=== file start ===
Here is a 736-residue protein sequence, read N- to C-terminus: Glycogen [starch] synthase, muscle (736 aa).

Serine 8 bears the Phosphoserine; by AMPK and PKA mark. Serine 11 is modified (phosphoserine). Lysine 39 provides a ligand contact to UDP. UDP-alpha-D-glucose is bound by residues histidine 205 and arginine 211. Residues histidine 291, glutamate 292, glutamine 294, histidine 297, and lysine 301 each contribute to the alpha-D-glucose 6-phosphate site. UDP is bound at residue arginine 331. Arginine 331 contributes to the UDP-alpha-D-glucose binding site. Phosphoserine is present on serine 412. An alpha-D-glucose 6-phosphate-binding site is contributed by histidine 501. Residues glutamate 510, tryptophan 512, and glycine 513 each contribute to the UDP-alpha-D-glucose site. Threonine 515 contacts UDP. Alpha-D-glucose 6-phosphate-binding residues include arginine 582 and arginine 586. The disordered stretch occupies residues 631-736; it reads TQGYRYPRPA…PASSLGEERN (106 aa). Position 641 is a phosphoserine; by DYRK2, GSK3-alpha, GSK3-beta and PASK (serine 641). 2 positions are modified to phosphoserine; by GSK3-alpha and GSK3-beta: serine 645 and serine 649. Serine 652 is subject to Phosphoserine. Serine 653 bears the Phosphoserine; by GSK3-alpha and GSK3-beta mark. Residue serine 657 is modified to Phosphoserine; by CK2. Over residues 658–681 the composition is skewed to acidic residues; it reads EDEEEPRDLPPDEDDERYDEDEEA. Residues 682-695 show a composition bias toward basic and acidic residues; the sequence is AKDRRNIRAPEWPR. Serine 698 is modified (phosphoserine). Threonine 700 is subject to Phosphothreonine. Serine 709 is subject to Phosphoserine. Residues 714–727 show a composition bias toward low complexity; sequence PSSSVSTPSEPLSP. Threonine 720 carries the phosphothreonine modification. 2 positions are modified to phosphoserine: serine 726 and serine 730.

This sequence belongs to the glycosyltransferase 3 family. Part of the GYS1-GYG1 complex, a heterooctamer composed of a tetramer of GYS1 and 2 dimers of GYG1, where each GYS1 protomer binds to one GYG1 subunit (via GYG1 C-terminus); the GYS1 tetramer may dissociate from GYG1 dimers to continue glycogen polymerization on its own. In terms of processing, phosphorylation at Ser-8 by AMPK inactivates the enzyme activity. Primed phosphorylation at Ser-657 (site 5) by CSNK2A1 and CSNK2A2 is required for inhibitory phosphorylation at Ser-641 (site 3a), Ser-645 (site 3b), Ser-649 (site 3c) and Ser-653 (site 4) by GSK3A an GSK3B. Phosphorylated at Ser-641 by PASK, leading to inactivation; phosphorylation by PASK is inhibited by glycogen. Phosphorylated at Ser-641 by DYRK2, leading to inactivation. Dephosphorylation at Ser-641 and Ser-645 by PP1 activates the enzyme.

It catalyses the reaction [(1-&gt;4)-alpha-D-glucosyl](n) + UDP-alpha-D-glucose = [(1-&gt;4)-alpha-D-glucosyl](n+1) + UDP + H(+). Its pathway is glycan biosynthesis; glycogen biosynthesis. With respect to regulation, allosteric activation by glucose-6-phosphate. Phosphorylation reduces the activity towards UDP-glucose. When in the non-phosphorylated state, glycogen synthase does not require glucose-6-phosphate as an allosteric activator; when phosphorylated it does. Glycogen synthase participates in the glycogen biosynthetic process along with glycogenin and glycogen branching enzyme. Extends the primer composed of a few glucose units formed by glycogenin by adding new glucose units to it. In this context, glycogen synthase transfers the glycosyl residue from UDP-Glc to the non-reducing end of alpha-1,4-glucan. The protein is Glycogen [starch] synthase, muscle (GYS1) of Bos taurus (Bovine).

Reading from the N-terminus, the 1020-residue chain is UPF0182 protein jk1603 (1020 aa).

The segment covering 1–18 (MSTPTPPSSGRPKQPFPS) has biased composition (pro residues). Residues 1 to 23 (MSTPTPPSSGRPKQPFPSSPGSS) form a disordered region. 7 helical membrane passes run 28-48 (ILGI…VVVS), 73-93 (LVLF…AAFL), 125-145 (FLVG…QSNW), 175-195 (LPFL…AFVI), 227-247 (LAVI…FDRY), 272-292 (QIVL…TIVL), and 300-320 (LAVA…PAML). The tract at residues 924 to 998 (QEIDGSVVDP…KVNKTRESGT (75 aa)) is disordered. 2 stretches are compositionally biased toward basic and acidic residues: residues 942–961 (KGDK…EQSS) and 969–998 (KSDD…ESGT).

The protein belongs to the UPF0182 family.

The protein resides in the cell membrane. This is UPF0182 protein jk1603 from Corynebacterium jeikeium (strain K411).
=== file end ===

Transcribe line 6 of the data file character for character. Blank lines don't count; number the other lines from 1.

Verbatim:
The segment covering 1–18 (MSTPTPPSSGRPKQPFPS) has biased composition (pro residues). Residues 1 to 23 (MSTPTPPSSGRPKQPFPSSPGSS) form a disordered region. 7 helical membrane passes run 28-48 (ILGI…VVVS), 73-93 (LVLF…AAFL), 125-145 (FLVG…QSNW), 175-195 (LPFL…AFVI), 227-247 (LAVI…FDRY), 272-292 (QIVL…TIVL), and 300-320 (LAVA…PAML). The tract at residues 924 to 998 (QEIDGSVVDP…KVNKTRESGT (75 aa)) is disordered. 2 stretches are compositionally biased toward basic and acidic residues: residues 942–961 (KGDK…EQSS) and 969–998 (KSDD…ESGT).